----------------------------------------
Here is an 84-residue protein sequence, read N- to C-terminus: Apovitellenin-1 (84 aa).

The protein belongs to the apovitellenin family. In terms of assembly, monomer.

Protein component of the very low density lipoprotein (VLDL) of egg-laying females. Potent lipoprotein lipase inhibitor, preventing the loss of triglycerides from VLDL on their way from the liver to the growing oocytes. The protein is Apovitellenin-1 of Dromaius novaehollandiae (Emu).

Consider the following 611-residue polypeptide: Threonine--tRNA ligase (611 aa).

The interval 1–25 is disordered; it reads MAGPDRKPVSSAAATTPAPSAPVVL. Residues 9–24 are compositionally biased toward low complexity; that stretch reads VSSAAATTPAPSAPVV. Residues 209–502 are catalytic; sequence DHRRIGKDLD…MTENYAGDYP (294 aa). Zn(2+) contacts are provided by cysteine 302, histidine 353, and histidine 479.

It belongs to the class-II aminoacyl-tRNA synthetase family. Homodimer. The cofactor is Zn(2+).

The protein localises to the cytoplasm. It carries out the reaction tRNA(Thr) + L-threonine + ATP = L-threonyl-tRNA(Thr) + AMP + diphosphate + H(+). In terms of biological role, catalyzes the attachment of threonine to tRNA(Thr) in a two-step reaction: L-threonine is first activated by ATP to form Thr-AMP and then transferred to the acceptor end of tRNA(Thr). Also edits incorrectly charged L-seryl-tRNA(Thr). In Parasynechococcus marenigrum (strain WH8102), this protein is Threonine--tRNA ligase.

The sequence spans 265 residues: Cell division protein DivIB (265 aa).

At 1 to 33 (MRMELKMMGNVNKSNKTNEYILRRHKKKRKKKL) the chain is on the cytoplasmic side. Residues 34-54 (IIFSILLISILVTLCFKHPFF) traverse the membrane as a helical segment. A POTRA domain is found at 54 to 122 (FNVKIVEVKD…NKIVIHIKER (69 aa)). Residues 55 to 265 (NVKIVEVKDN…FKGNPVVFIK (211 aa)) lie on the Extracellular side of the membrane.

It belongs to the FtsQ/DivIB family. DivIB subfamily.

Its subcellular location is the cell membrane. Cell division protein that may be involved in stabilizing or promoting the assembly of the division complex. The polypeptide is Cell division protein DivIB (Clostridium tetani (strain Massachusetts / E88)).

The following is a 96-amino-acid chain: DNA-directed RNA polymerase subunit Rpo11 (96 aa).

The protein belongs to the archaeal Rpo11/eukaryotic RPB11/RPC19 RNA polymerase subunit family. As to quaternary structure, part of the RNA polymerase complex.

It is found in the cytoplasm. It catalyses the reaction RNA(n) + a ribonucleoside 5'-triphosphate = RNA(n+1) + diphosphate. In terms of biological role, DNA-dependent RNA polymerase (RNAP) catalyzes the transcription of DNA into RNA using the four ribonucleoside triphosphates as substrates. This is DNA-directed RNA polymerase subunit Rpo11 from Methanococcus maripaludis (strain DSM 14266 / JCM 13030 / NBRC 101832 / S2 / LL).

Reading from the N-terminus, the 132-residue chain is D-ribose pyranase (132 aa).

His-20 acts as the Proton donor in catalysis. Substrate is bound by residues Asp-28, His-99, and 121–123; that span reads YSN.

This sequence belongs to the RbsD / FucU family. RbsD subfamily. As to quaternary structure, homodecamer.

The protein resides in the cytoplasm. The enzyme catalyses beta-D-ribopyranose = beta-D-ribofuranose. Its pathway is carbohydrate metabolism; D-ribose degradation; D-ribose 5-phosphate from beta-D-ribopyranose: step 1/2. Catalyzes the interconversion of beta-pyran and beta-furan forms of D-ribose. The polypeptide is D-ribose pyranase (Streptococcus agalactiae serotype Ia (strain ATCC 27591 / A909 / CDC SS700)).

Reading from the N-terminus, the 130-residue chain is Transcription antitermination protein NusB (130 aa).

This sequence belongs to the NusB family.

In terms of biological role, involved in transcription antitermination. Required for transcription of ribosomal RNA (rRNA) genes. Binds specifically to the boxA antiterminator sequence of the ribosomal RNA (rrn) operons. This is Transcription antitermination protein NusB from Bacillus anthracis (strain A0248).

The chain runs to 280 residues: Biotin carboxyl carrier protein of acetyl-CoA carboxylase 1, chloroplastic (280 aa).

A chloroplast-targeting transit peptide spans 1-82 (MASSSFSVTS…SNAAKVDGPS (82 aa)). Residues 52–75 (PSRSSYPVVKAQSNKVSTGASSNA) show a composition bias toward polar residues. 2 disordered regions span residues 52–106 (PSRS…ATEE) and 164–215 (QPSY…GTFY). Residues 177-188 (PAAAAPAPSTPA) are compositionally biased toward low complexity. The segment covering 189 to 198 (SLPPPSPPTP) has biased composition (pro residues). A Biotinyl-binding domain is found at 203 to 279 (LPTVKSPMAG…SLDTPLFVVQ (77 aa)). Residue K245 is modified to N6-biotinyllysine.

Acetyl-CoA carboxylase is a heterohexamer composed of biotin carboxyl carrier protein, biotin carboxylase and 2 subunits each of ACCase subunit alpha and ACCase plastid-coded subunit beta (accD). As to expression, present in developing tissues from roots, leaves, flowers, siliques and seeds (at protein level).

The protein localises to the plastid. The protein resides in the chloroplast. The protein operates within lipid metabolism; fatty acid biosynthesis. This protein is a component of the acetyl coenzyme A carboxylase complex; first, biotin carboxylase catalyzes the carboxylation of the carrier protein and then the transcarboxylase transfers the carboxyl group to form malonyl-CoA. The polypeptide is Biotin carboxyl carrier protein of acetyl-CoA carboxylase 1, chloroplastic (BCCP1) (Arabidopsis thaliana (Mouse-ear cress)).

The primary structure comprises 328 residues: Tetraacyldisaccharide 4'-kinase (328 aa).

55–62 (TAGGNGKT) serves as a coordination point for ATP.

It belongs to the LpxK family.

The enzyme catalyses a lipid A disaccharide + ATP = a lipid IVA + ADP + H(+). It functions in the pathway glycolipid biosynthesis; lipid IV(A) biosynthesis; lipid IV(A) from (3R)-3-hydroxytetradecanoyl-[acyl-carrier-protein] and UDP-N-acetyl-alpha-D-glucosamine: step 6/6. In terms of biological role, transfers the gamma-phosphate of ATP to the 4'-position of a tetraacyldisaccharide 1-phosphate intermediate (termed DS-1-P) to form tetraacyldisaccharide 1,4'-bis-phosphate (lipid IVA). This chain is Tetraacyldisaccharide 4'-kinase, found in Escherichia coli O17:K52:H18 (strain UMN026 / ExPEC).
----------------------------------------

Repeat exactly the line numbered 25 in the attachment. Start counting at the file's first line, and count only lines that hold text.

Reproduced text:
The protein localises to the plastid. The protein resides in the chloroplast. The protein operates within lipid metabolism; fatty acid biosynthesis. This protein is a component of the acetyl coenzyme A carboxylase complex; first, biotin carboxylase catalyzes the carboxylation of the carrier protein and then the transcarboxylase transfers the carboxyl group to form malonyl-CoA. The polypeptide is Biotin carboxyl carrier protein of acetyl-CoA carboxylase 1, chloroplastic (BCCP1) (Arabidopsis thaliana (Mouse-ear cress)).